- If you don't wound yourself a lot, it's not that bad
    Self harm can come in many ways. One myth is that self harm is cutting. It can actually be done a number of ways- some people burn themselves, some pull out their hair, some people might even bash their heads off things- self harm is causing yourself pain on purpose. It's different for everyone. Then there is the myth that the deeper or the more painful the wound- the worse it is. Self- harm should be taken seriously no matter how it 'looks'. If somebody tells you they hurt themselves, even if it's what you consider 'minimal', you should always take it seriously because their is an emotional problem- a reason why they do it that needs to be addressed.

    What not to say to someone who is self harming
    "Stop attention seeking"
    "It's not THAT bad"
    "People are worse off than you, don't be so selfish!"
    "Why did you try to kill yourself?"
    "That's disgusting"
    "Why are you so emo"
    "Are you trying to get sympathy?"
    "I don't really care"

    What to say to somebody who is self harming
    "Maybe you should speak to somebody, would you like me to come with you?"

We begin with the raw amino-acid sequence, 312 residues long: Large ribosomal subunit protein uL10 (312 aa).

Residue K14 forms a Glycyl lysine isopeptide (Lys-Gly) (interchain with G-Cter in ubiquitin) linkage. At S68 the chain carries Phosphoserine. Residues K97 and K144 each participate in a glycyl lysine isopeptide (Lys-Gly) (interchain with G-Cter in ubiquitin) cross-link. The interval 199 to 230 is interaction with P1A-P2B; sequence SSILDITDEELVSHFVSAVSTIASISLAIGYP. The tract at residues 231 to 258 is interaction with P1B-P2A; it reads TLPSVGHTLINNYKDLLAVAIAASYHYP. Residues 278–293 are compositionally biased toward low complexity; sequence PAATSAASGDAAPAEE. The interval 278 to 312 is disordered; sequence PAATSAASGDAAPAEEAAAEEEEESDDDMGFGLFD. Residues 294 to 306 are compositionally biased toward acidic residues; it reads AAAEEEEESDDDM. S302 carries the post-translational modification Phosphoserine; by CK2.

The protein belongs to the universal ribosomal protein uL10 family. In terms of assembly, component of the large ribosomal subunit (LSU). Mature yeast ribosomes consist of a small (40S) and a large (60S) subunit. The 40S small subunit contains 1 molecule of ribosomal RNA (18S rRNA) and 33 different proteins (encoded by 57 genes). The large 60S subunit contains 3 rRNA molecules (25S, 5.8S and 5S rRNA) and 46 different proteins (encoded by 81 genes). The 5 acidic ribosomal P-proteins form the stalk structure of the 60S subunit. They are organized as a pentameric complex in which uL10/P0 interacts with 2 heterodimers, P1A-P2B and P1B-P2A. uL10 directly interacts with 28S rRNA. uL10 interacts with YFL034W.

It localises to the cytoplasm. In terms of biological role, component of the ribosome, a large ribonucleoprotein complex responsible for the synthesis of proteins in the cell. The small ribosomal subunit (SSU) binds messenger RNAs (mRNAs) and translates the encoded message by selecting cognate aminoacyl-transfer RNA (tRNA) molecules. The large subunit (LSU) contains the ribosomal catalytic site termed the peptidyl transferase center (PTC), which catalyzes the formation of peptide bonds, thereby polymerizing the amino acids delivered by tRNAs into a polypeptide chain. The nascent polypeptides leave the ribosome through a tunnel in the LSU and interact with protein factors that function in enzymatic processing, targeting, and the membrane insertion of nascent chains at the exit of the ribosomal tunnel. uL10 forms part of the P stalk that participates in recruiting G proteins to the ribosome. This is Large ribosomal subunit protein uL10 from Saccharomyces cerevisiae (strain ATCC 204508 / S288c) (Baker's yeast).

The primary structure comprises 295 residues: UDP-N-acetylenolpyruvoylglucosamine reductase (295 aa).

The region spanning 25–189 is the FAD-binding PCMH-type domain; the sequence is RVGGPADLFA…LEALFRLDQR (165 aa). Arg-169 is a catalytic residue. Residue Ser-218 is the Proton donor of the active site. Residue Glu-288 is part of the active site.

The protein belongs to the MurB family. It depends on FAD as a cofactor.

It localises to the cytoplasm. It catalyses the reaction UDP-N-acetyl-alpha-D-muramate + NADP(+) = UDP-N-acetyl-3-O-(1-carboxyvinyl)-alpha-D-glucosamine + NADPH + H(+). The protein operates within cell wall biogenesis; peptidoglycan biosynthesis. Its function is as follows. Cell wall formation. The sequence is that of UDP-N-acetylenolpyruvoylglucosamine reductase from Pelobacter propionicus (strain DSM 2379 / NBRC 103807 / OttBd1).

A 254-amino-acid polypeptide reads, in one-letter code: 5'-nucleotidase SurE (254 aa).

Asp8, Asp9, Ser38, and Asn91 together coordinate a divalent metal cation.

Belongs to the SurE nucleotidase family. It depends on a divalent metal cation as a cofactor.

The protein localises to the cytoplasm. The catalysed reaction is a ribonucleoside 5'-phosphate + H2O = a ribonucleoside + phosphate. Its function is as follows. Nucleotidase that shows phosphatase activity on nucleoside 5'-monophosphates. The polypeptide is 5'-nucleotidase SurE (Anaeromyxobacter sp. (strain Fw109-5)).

"You're not alone, I'm proud of you for telling me"
    "If you need to talk about it, I'm here for you"
    "I won't ask you to stop, but think about it. Talk to me next time"

    How you can talk to someone about it
    The first thing you need to do is acknowledge it's unhealthy, and that you need to get help. It's so hard to talk about self-harm because it's almost impossible to bring it up. My friend only found out by accident, and then told me about her struggle with the same issue. So, maybe I didn't specifically tell somebody, but she did. How did she tell somebody? She told me she noticed something and that it was okay, that she was dealing with the same issue. We spoke online, where it wasn't awkward for our first conversation. If you have a trusted friend, that's where you can start. Online if it's easier. Some people aren't close to their parents, which is okay- a GP will listen, they'll have heard it many times. They may refer you to a counselor where you can get to the bottom of your pain- both emotional and then physical. And then work on it.